By Monday morning my obsessive interest had become the nation’s obsessive interest, but my yurt beckoned.
So, a few hours late, my daughter and I embarked on our 1,647-mile journey, leaving behind Alex Jones and, for the first time since we’d met, my Macbook (at the Apple Store no less, where it was to get a new battery and a better listening device, I suppose.).
For once in his life, Jones seemed to be at the center of a genuine conspiracy against him, and whatever the ultimate financial cost, if there is one, for now and for some time to come Jones was in a kind of InfoWarrior Nirvana.
So, if this social media crackdown on Jones is not hurting Jones, who is it hurting?
Oh, I can answer that one: Me.
It’s not so much Facebook cutting off Jones that’s done me in. It’s YouTube.
For the last two years, I have written First Reading after First Reading about Jones, about his rising influence, about how he is to be taken, about what he represents, and an indispensable element has been posting YouTubes of various rants and interviews, along with screen shots and my transcriptions of the pertinent moments. But the YouTubes let the readers see it all for themselves.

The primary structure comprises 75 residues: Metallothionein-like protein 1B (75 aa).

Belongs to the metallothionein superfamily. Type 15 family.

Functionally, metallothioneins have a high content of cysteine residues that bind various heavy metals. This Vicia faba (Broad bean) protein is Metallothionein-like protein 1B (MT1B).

And now, whether its my recent First Reading about Jones’ working (i.e. hectoring Bernie Sanders at LAX and the like) family vacation in Hawaii, or Roger Stone’s last tango in Austin, my hand-crafted blog is pockmarked with these ugly, dark Orwellian dead zones.
It is hideous. And hurtful.
What’s more, YouTube was the most effective way for me to keep up with what Jones was up to.
He’s on about three hours a day, or more. With YouTube I could return to the show, scroll through to get the good stuff, transcribe what I wanted and grab the most evocative screenshots.
But now, from my first experience with the new world order yesterday, it seems the only way to really follow what’s going on is to actually listen to it live. Yes, you can go back and listen to the radio show again, but a rant is only half a rant without the visual.